Corporate spending in America to surpass US$2tr
Companies in the United States including Ford Motor and Microsoft are poised to boost business investment to a record in 2014, using a growing cash hoard to propel corporate spending past last year's US$2 trillion.
Chief executives are buying new machinery and investing in real estate as a US budget deal and growth in Europe signal a rebound in customer demand. That marked a reversal from four years ago, when companies began restraining spending from pre-recession levels and made do with the oldest equipment in 15 years, said BMO Capital Markets.
"The US is on the verge of an early capital expenditure recovery, one that is likely to have some considerable legs," said BMO chief investment strategist Brian Belski.
Chief executives who raised dividends and increased share repurchases in recent years now must lay the groundwork for future profit gains, said Mark Luschini, chief investment strategist at Janney Montgomery Scott. Investment would rise 6.7 per cent after a gain of about 2.6 per cent in 2013, said UBS Securities.
"They've got the cash and they have no choice," said Barclays analyst Scott Davis. "They need to grow and they don't want to lose market share."
Companies on the S&P 500 Index could draw on US$3.4 trillion in cash as rising share prices made repurchasing stock less attractive and low borrowing costs damped the urgency of paying down debt, Davis said. Private non-residential fixed investments stood at an annualised US$2.06 trillion at the end of September, US Bureau of Economic Analysis data showed.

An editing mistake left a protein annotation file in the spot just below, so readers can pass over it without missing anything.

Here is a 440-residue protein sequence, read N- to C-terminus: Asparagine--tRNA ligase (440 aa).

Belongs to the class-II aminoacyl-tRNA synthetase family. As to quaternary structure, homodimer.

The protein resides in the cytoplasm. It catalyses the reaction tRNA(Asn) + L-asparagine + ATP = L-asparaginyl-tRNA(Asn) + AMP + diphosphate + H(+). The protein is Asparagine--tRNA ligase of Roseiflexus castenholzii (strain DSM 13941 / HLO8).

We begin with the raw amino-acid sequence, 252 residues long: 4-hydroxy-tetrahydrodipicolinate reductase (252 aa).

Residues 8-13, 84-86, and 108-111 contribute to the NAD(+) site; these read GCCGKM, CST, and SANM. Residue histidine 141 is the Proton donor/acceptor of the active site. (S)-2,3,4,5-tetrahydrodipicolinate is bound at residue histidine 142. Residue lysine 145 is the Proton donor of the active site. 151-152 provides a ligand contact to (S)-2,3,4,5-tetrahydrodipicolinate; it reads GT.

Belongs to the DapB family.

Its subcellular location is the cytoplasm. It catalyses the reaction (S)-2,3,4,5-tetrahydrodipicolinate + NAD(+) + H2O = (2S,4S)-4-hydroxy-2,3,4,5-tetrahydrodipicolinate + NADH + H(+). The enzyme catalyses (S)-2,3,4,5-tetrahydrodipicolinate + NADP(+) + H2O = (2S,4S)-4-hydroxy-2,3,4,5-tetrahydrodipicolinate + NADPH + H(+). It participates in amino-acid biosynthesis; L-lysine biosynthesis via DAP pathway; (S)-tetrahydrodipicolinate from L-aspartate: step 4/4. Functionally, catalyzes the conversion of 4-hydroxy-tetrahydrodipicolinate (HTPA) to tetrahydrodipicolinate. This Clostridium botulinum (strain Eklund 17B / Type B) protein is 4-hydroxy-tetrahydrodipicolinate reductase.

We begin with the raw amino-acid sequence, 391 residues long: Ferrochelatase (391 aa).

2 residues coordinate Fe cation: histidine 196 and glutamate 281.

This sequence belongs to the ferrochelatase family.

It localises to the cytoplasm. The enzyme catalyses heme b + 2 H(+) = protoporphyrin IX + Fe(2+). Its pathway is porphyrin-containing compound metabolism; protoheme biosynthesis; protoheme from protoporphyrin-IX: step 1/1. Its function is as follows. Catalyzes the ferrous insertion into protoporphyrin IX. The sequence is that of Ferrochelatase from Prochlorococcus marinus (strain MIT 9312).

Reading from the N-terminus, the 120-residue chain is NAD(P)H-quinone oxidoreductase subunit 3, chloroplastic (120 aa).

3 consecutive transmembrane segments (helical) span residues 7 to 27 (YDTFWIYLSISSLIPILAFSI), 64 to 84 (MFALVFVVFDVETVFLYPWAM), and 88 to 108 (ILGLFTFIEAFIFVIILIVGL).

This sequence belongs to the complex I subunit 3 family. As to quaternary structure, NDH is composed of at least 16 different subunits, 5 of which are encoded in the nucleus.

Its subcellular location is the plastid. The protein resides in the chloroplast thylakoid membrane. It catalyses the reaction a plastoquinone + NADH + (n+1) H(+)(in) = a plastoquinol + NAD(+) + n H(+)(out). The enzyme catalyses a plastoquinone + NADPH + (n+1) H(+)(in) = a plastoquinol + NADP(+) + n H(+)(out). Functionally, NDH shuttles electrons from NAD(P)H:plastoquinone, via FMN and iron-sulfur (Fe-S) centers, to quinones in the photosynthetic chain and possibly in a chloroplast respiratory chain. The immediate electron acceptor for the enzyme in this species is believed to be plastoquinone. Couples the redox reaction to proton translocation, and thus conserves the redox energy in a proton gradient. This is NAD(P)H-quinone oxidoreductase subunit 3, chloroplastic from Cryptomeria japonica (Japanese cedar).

Ford plans to increase investment by US$1 billion to US$7.5 billion this year to add capacity as analysts project US car sales will surpass levels not seen in at least seven years. Microsoft plans to more than double investment in its 2014 financial year to June to US$6.5 billion from two years ago, mostly on data centres and networking equipment. And Honeywell plans to invest US$1.2 billion, a one-third increase from 2013, in part to build chemical factories in Louisiana and Alabama.
Smithfield Foods, the pork producer bought in September by Hong Kong-based Shuanghui International, plans to increase capital expenditures to as much as US$350 million over the next 12 months, up from US$278 million in the financial year to April 28, 2013. The company had a "slate of nice payback projects", said chief financial officer Kenneth Sullivan last month.
Investments in physical assets such as machinery accounted for 12 per cent of the economy in 2012, lower than 13 per cent in 2008 and 2007 before the deepest recession in six decades caused companies to pare spending.
Companies have juiced profits to record levels on the back of cost cuts and lower investment to cope with disappointing global growth. A financial crisis in Europe and US budget squabbles last year sapped confidence. Now, it was time to grow, Luschini said.